Eastern Europe remains as impressive and overlooked as ever.
Despite seven straight years of incredible gains, Eastern Europe can certainly be referred to as the forgotten emerging market. Yes, the region includes Russia, also known as the "R" in the fabled "BRIC" emerging markets foursome (Brazil, Russia, India and China). Nevertheless, there is more to Eastern Europe's growth than mother Russia's petrodollars.
Labor remains cheap inside the old Iron Curtain, even competitively so with China. Meanwhile, the entrance of many Eastern European countries into the European Union has increased the region's political and legal stability, enabling it to attract new capital.
"Salaries are still low relative to the rest of Europe but they are rising. Eastern Europeans are putting that money to use," says Thomas Neuhold, co-portfolio manager for the
Eastern European Equity fund, in a
recent Street.com TV interview. "That will be the story over the next decade."
Neuhold's fund is up 8.3% year to date, which may be fine for most investors -- especially with two months to go in the calendar year -- but it is well off the pace of its knockout three- and five-year average annual returns of 23% and 33%, respectively.
"It could not keep growing like that forever," says Neuhold, who has been raising cash lately in response to the global credit worries. "On the other hand, there is still a lot more growth left."
Neuhold says the region's rising incomes benefit financial stocks first and foremost, because people will need to open bank accounts and get mortgages and loans. The rising tide of wealth also helps real estate companies like
, which, like many of Neuhold's stocks, is listed in Austria, but has the bulk of its properties in Eastern Europe.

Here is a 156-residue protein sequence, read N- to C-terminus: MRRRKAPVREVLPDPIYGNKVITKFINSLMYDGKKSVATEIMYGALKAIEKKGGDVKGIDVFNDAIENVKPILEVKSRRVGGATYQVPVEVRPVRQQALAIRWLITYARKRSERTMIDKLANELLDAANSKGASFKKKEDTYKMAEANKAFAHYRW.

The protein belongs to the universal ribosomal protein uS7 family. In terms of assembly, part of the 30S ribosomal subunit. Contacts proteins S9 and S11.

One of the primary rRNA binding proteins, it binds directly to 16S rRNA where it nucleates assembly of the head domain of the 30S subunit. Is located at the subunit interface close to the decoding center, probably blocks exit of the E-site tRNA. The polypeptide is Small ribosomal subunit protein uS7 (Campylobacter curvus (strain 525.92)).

Due to its proximity, Austria has traditionally served as the safe gateway market to Eastern Europe. However, Neuhold's second-largest holding,
is based in the British Virgin Islands and trades on London's Alternative Investment Market (AIM), a sub-market of the London Stock Exchange. Equest owns big stakes in insurance companies in Bulgaria, and is also active in real estate there. Neuhold maintains that the company is cheaply valued at 10 times earnings and trades at a discount primarily because of its listing on the lightly regulated AIM.
And while many Eastern European funds are betting all their rubles on Russian oil stocks, Neuhold says valuations are stretched and has limited his energy exposure.
"They may look cheap, but they are underinvested, so capex will be rising and profits decreasing over the next few years," he says.
The biggest risk to Eastern European growth, says Neuhold, is that the burgeoning economies overheat.
"There are signs of inflation in the Baltics and Romania. But on the whole, things continue to look up as Eastern and Western European economies converge," he says.
Now if only the world would start looking.
Before joining TheStreet.com, Gregg Greenberg was a writer and segment producer for CNBC's Closing Bell. He previously worked at FleetBoston and Lehman Brothers in their Private Client Services divisions, covering high net-worth individuals and midsize hedge funds. Greenberg attended New York University's School of Business and Economic Reporting. He also has an M.B.A. from Cornell University's Johnson School of Business, and a B.A. in history from Amherst College.